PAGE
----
How Esurance Lost Its Mascot to the Internet

“There is,” as Crockett writes, “an age-old decree that exists on the Internet called Rule 34: ‘If it exists, there is porn of it.'” This is the story of Esurance’s cartoon mascot Erin, who was ultimately nixed by the company after her image became masturbation fodder for the internet masses.

Source: Priceonomics
Published: Dec 18, 2015
Length: 9 minutes (2,328 words)

The Bizarro Life of Cartoonist Dan Piraro

How a traditional cartoonist survives in the digital era.

Source: Priceonomics
Published: Jul 1, 2015
Length: 10 minutes (2,694 words)

Who Owns the Copyright to ‘Happy Birthday’?

The answer is more complicated than one might think.

Source: Priceonomics
Published: Apr 14, 2015
Length: 7 minutes (1,970 words)

The Time Everyone “Corrected” the World’s Smartest Woman

Marilyn vos Savant, a former child prodigy and the “world’s smartest woman,” according to the Guinness Book of World Records, had carved out a niche for herself as an advice columnist for Parade magazine. It was in the body of one of these columns that she politely answered a reader’s inquiry on a probability puzzle, and then all hell broke loose.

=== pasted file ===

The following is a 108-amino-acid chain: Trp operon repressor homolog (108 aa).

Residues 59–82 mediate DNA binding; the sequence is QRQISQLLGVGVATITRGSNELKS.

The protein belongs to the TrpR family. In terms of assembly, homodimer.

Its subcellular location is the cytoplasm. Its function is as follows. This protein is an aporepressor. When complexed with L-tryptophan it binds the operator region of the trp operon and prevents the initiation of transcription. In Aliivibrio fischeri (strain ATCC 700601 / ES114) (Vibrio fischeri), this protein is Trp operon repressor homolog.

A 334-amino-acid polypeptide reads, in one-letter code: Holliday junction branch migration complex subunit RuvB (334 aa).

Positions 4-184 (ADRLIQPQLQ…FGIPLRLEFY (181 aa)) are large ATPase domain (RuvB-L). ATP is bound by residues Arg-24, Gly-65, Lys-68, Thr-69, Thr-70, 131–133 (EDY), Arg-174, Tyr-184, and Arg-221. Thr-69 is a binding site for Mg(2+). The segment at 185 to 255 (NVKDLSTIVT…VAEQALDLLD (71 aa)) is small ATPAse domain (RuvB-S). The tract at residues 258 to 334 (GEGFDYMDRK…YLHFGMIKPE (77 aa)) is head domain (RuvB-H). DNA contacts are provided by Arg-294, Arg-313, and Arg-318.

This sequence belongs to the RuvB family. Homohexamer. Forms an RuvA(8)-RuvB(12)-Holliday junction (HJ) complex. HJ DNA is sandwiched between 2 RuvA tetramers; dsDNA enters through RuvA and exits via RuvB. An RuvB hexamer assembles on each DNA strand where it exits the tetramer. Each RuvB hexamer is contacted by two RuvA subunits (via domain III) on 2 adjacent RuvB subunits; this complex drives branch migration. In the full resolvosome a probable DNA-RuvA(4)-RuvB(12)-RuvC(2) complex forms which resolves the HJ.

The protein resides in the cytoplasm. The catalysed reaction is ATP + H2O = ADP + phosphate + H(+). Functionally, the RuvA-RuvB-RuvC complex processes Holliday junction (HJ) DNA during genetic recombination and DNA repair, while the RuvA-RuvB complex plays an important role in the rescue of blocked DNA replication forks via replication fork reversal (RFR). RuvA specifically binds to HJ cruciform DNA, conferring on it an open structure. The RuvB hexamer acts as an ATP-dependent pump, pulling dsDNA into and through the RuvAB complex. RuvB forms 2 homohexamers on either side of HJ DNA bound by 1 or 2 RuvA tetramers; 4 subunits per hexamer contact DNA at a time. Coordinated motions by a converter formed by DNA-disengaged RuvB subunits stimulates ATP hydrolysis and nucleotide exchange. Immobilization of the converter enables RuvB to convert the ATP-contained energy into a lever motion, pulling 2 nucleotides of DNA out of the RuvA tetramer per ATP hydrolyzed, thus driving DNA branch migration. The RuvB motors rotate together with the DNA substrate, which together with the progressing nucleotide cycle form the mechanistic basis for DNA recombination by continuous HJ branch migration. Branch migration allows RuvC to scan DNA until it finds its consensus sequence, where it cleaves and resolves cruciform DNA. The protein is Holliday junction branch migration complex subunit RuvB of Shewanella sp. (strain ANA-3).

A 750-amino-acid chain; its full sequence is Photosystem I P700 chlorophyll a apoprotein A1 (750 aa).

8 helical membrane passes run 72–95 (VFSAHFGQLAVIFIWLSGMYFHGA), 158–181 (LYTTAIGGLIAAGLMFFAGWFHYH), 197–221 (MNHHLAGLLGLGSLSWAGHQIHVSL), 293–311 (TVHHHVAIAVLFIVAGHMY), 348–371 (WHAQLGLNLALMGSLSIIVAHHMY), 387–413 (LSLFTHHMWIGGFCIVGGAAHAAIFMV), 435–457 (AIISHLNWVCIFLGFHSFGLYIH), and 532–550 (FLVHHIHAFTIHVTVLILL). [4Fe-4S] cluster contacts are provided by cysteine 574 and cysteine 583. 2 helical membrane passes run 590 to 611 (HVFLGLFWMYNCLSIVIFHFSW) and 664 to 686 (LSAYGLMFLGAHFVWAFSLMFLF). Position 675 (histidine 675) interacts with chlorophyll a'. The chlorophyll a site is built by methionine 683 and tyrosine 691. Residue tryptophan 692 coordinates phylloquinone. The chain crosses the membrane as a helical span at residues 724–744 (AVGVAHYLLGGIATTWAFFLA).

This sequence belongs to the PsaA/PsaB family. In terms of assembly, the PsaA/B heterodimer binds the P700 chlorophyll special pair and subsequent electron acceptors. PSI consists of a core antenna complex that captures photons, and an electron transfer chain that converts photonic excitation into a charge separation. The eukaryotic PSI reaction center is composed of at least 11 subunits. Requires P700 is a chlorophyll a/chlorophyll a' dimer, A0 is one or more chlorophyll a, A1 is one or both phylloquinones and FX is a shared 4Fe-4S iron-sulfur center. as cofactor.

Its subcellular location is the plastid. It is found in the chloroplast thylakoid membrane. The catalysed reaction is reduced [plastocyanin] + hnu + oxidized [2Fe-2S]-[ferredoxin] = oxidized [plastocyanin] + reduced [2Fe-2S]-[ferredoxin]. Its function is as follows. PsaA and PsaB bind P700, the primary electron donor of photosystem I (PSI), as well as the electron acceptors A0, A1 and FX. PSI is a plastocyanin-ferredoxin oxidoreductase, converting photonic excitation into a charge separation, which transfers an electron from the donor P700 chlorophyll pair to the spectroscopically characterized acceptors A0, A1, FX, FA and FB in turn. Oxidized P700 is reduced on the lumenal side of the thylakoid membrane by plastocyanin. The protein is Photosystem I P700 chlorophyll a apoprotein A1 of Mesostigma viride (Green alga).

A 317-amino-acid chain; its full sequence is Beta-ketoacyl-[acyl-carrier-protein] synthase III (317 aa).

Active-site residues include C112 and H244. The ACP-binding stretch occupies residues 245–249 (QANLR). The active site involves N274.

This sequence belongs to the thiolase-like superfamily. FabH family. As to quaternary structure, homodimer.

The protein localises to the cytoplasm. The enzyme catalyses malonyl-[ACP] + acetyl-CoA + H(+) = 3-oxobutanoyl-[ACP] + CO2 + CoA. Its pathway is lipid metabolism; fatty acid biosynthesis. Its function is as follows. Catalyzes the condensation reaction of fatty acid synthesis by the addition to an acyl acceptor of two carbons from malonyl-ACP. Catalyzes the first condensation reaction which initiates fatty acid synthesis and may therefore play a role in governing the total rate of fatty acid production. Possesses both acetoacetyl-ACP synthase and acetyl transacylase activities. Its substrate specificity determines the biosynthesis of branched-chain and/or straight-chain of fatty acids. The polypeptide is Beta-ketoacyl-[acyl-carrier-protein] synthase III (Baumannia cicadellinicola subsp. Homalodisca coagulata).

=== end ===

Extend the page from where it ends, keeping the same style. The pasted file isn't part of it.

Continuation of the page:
Source: Priceonomics
Published: Feb 19, 2015
Length: 9 minutes (2,278 words)

The Art Forger Who Became a National Hero

“This is the story of Han Van Meegeren, the most dramatic forger of the 20th century.”

Source: Priceonomics
Published: Sep 24, 2014
Length: 13 minutes (3,354 words)

How the Father of Claymation Lost His Company

The story of Will Vinton’s Vinton Studios, which found success in the 1980s with commercial hits like the California Raisins, then struggled to keep up with its massive growth before getting sold to Nike CEO Phil Knight:

In the course of two years, a severely mismanaged Vinton Studios blew through more than $7 million in funding, largely due to their unwillingness to scale back the team even more. There was only one hope to salvage the company, and it came with a swoosh.

Farnath, Vinton Studios’ new CEO, approached Phil Knight “with his tail between his legs,” and asked the businessman to put in more money – just a few years after Knight had put up $5 million. This time, Knight had leverage to be a controlling shareholder.

Source: Priceonomics
Published: May 10, 2014
Length: 20 minutes (5,113 words)